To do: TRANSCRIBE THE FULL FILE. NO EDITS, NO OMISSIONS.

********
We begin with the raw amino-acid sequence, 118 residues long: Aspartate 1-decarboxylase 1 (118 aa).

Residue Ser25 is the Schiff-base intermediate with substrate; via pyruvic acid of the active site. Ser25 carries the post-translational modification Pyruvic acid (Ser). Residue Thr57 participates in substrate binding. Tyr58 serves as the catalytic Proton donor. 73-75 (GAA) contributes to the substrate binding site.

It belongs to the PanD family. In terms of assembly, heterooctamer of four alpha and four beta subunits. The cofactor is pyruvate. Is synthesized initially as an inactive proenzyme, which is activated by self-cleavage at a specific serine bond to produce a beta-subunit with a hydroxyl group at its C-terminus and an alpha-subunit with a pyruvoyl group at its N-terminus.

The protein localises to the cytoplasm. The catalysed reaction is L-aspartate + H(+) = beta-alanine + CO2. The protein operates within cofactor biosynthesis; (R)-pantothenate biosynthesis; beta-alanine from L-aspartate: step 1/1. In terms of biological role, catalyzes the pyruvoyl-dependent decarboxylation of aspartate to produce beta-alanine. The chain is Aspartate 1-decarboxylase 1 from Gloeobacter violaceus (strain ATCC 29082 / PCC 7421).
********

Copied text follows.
We begin with the raw amino-acid sequence, 118 residues long: Aspartate 1-decarboxylase 1 (118 aa).

Residue Ser25 is the Schiff-base intermediate with substrate; via pyruvic acid of the active site. Ser25 carries the post-translational modification Pyruvic acid (Ser). Residue Thr57 participates in substrate binding. Tyr58 serves as the catalytic Proton donor. 73-75 (GAA) contributes to the substrate binding site.

It belongs to the PanD family. In terms of assembly, heterooctamer of four alpha and four beta subunits. The cofactor is pyruvate. Is synthesized initially as an inactive proenzyme, which is activated by self-cleavage at a specific serine bond to produce a beta-subunit with a hydroxyl group at its C-terminus and an alpha-subunit with a pyruvoyl group at its N-terminus.

The protein localises to the cytoplasm. The catalysed reaction is L-aspartate + H(+) = beta-alanine + CO2. The protein operates within cofactor biosynthesis; (R)-pantothenate biosynthesis; beta-alanine from L-aspartate: step 1/1. In terms of biological role, catalyzes the pyruvoyl-dependent decarboxylation of aspartate to produce beta-alanine. The chain is Aspartate 1-decarboxylase 1 from Gloeobacter violaceus (strain ATCC 29082 / PCC 7421).